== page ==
What Is a Secured Credit Card?
A secured credit card is a type of credit card that is backed by a cash deposit from the cardholder. This deposit acts as collateral on the account, providing the card issuer with security in case the cardholder can't make payments. Secured credit cards are often issued to subprime borrowers or those with limited credit histories (so-called thin-file borrowers).
With standard reporting to credit reporting agencies, these cards can help borrowers improve their credit profile.
- A secured credit card is a credit card that is backed by a cash deposit, which serves as collateral should the cardholder default on payments.
- The deposit aside, secured credit cards function like any credit card.
- Consumers typically obtain secured credit cards to improve their credit scores or establish a credit history.
- Secured credit cards typically have lower credit limits and more fees than unsecured credit cards do.
How a Secured Credit Card Works
Most credit cards are unsecured: There is nothing guaranteeing or "securing" your ability to pay off your accrued balance, which is basically money you owe the credit card company. Its contract with you has you agreeing to pay your balance in whole or in part each month, but you're not putting up any of your assets or income to back that promise. (That's one reason credit card interest rates are so high—unsecured debt always is more costly than secured debt, such as mortgages or car loans, to compensate for the lack of collateral).
With secured credit cards, you do put up something as part of your agreement with the card company. When you apply for secured credit cards, the card issuer assesses your credit score and credit history through a hard inquiry with a credit reporting agency. It then determines the amount of deposit needed to open an account and the credit line that will be extended. Basically, the amount you deposit becomes your credit limit—the amount you can charge on the card.
Deposits start at $200, and typically are three figures, but some cards let you go as high as $2,000 or even more.
Secured Credit Card Structure and Terms
Aside from the deposit, secured credit cards function in the same way as regular (unsecured) credit cards. They are issued by nearly all of the leading credit card lenders, like Visa, MasterCard, and Discover, and look just the same. Cardholders can use the card anywhere the card brand is accepted, and may be eligible for perks and rewards. Cardholders also receive monthly statements showing their end-of-period balances and the activity on the card during the specified month. They're responsible for paying at least the minimum due, and they pay interest on outstanding balances, which is detailed in the credit agreement. They may also pay an annual fee—again, like on a regular card—and a few unique ones, like initial setup or activation fees, credit increase fees, monthly maintenance fees, and balance inquiry fees.
All these can and do cut into the deposit and the amount of available credit, so they bear examining before signing up. So does the annual percentage rate (APR). Secured cards' APRs tend to be on the high side—often north of 20%, but are currently in line with the national average of just over 20% as of January 2021. On the other hand, if you are a secured card candidate, your credit score is presumably not the strongest, and you wouldn't qualify for the best rates anyway. So 20% or more may not be that out of line.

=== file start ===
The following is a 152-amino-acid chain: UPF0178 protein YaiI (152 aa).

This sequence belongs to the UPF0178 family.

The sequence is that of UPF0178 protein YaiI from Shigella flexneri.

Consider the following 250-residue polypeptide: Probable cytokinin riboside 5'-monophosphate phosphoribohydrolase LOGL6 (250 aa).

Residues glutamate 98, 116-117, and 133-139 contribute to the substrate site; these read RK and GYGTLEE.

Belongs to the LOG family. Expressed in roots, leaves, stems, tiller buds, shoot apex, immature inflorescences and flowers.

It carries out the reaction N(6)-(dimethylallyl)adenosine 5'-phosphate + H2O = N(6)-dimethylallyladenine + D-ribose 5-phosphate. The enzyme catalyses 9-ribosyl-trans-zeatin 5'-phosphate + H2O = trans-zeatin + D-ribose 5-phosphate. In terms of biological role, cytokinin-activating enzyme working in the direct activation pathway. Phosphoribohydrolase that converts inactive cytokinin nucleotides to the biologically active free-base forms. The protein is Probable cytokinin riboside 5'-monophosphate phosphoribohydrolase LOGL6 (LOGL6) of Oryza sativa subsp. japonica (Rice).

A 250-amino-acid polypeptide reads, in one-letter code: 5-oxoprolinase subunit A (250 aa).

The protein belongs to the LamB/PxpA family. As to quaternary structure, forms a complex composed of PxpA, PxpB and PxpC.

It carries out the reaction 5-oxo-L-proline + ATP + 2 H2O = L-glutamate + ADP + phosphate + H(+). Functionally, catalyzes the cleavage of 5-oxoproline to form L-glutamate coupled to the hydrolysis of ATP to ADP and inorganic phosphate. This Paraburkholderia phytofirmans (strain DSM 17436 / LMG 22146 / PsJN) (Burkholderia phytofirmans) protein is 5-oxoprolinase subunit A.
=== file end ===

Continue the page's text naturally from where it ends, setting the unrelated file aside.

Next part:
Since the deposit made to open the secured credit card account serves as collateral, it is not accessible to the borrower once it has been paid, but stays in reserve. Usually secured card issuers will use it only if you default or miss a certain number of payments. If you cancel the card, you receive your deposit back, assuming your balance is paid off.
Who Uses Secured Credit Cards?
Secured credit cards are aimed at people with a poor credit history or very little credit history—those who would have trouble qualifying for a regular credit card. The deposit they put up compensates the card company for the extra risk it's assuming in extending credit to them. Obtaining a secured credit card, and then using it responsibly for several months or a couple of years can be a recommended way to establish or improve your credit history and/or boost your credit score. In fact, if you maintain a positive payment history, secured card lenders may increase your credit limit over time, or even offer to upgrade you to an unsecured card (in which case, you would get your deposit back).
Maintaining that positive history usually means paying off balances in full each month, and of course, paying on time. If you miss payments, lenders will report delinquencies to the credit reporting agencies, which won't do your credit score any good.
While consumers typically obtain secured credit cards to improve their credit, their credit score can be damaged if any delinquencies arise.
The minimum number of months using a secured credit card can improve a credit score
Example of a Secured Credit Card
The Discover it Secured Card is one of the most popular secured cards on the market. Discover generally accepts borrowers in the "fair" credit category—that is, those with a credit score in the 580-670 range—along with borrowers who have a minimal credit history. The minimum security deposit required to open the account is $200, and the maximum credit limit can be up to $2,500, depending on your income and the ability to pay. After eight months, the account is reviewed to see if it qualifies for transfer to an unsecured card, at which time the borrower’s deposit can be refunded.
The Discover it Secured Card offers numerous cashback rewards and has no annual fee—just like unsecured Discover cards. It carries a variable APR of 22.99%, as of February 2021.